Iraq hasn't been able to form a new government since Iraqiya scored a two-seat victory in March 7 parliamentary elections. Rival parties are sparring over who gets to be the next prime minister, president and speaker of parliament.
An Iraqi court during the weekend ordered lawmakers to get to work as Iraq passed 230 days without a new government.
Iraqi Prime Minister Nouri al-Maliki is locked in a battle for power with rival lawmakers, including his vice president. Maliki received key backing from Tehran and anti-American cleric Moqtada Sadr, though Iraqiya said it should get the first crack at forming a new government.
Key Iraqiya members, including Vice President Tariq Hashemi, have endorsed Mahdi for the post of prime minister. Maysoon al-Damluji, the spokeswoman for Iraqiya, said the endorsement were nothing more than personal opinions and "wishful thoughts," the Voices of Iraq news agency reports Monday.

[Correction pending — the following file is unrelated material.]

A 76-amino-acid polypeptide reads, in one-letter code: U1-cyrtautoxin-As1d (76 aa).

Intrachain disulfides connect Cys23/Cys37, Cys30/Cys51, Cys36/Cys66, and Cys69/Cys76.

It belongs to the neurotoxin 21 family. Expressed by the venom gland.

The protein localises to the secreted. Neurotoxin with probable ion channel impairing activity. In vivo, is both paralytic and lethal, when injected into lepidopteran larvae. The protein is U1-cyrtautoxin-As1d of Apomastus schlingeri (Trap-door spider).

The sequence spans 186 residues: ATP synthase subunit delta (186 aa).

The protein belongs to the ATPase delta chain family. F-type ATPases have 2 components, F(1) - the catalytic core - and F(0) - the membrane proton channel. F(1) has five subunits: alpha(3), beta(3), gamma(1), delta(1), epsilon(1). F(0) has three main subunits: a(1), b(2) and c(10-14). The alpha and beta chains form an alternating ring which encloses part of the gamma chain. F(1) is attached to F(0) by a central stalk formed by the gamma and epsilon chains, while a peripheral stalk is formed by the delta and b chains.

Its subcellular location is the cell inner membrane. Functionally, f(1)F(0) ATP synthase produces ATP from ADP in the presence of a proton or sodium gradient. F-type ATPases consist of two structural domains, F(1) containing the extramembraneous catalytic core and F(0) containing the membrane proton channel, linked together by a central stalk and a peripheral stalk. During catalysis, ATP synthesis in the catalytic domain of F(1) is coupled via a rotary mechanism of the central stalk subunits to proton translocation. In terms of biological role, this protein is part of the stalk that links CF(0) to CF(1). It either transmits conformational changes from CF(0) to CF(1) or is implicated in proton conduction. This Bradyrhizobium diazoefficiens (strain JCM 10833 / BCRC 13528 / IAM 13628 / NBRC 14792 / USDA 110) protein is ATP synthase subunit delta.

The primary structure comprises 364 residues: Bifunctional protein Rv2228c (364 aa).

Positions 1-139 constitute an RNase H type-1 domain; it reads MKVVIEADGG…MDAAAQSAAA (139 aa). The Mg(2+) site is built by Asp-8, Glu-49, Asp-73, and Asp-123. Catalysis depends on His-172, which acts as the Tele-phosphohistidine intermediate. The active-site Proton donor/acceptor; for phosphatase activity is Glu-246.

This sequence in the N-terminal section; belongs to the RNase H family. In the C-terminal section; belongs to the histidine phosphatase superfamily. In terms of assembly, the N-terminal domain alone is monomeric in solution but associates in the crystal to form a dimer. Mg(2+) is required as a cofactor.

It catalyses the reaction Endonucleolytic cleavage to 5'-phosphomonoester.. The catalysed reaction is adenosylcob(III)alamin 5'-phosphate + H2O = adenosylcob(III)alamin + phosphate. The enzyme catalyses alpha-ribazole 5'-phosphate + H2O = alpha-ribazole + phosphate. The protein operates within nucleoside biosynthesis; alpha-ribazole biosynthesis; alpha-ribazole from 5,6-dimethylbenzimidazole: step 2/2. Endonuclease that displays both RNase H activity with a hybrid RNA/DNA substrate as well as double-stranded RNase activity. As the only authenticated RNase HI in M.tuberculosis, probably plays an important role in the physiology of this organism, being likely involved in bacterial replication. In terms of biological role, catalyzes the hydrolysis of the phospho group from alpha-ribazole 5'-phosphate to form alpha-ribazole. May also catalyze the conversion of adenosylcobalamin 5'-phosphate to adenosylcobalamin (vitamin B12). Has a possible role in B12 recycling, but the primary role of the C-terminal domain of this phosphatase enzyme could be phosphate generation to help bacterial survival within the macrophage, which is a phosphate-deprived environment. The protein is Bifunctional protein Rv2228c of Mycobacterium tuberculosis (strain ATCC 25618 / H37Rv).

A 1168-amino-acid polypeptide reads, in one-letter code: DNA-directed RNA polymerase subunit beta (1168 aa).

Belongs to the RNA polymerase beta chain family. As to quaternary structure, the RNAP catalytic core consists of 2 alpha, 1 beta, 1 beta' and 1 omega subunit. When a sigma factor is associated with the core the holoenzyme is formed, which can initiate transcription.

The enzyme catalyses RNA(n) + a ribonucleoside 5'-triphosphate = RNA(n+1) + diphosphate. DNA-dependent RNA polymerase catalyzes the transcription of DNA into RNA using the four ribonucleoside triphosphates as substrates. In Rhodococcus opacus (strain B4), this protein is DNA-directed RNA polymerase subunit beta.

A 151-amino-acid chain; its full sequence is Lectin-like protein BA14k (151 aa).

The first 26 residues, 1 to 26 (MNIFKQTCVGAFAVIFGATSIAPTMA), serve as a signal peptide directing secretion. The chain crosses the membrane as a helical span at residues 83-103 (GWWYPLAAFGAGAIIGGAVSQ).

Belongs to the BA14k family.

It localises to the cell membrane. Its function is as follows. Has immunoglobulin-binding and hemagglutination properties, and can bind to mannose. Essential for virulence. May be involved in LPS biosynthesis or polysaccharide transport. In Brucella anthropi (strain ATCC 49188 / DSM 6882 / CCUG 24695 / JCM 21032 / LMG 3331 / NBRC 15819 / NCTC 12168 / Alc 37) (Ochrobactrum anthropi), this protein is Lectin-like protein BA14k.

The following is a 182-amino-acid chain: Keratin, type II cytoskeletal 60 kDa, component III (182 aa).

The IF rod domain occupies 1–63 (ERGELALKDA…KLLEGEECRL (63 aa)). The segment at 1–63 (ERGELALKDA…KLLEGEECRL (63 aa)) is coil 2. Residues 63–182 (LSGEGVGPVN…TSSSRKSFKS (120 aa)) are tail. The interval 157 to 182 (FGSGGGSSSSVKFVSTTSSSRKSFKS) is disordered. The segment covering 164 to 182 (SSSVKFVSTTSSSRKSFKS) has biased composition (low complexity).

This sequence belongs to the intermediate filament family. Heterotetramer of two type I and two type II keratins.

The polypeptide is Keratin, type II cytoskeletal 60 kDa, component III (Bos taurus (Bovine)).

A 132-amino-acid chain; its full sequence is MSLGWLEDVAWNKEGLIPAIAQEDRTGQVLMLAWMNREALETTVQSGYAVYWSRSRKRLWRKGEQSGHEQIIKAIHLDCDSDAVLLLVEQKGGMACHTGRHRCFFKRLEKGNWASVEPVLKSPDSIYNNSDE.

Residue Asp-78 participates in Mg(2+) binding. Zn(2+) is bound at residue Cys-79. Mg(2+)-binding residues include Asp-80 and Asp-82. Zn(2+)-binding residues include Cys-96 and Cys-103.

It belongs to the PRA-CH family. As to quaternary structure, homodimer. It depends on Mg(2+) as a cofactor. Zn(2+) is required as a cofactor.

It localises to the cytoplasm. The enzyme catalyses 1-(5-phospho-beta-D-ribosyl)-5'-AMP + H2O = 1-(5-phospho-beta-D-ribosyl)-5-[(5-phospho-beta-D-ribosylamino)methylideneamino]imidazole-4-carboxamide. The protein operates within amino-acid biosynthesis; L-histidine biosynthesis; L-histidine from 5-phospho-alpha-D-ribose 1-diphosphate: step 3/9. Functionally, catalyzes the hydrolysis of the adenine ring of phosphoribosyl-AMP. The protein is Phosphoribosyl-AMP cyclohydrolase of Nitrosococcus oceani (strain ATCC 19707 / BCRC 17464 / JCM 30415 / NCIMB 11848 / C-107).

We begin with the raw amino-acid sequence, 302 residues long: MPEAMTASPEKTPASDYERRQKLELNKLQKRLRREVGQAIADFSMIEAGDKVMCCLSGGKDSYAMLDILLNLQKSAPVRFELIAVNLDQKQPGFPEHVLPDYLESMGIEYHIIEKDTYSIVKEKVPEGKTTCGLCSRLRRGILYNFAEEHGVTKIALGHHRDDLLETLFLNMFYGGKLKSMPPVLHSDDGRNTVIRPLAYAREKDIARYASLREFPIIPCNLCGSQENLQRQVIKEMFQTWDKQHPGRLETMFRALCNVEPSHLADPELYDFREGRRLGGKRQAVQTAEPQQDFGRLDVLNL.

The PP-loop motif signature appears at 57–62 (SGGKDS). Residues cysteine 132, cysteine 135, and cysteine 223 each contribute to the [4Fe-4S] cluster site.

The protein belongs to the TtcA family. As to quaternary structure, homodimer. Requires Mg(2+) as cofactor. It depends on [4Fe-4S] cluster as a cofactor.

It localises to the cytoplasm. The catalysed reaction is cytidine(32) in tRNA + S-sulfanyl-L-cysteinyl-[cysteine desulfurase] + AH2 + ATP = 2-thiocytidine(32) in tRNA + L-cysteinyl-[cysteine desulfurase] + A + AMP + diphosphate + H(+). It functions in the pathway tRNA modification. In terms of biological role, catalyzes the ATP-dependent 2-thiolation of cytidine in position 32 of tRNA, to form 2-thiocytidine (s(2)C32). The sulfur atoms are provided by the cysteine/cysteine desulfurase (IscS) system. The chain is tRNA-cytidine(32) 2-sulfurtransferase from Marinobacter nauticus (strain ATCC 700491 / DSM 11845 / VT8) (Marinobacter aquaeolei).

The statements come on the heels of U.S. field reports from Iraq released by the watchdog WikiLeaks group last week that blame Iraqi soldiers for prisoner abuse.
Maliki in response to the leaked documents said it showed outside parties were trying to wreck his chances for another term in office.
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